Reading a photography book, I focused on a page that described the concept of “Hidden Mothers”.

During the Victorian period the first cameras required long exposure times, for this reason the children (who had to remain still) were photographed together with their mothers, who were then removed from the image during printing, or hiding them under curtains. sheets and drapes.

As soon as I saw these images, I began to reflect on the strength of the bond that is established between a mother and her child and I immediately visualized how I would have told it.

In my photographs the drapes that cover the mothers are identical to those of the background, creating a mimesis that on the one hand symbolizes the difficulty for contemporary mothers to reconcile the growth of children with work needs, but at the same time the fusion of the body with these precious fabrics represents the creation of a metaphysical space, of a maternal place from which the child emerges to look out into the world.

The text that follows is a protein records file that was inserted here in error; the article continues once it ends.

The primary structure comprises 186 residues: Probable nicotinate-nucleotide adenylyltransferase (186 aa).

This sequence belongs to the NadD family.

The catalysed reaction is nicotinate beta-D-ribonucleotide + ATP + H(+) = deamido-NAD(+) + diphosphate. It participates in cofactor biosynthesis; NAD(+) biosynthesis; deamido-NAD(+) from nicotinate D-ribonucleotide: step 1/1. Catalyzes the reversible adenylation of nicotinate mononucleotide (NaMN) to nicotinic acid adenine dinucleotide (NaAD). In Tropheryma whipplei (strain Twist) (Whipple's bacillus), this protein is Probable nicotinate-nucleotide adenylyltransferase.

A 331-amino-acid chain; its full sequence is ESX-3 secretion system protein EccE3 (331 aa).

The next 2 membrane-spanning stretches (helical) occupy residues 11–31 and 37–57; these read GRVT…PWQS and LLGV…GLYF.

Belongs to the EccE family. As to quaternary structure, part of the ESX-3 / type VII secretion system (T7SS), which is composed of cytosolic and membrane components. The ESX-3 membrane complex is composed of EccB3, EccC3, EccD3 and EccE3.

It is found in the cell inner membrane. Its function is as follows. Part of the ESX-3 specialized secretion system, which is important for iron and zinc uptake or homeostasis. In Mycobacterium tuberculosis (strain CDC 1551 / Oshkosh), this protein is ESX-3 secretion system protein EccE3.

Of the mother, only the arms and hands remain visible, which wrap the baby and which the baby clings to, in an intertwining of love and warmth that each mother develops in a personal and unique way.

A maternal hyper-presence that can become an absence, or an absence that can never cease to be a presence, but in the end what remains is an indissoluble and ancestral relationship that will never cease to exist.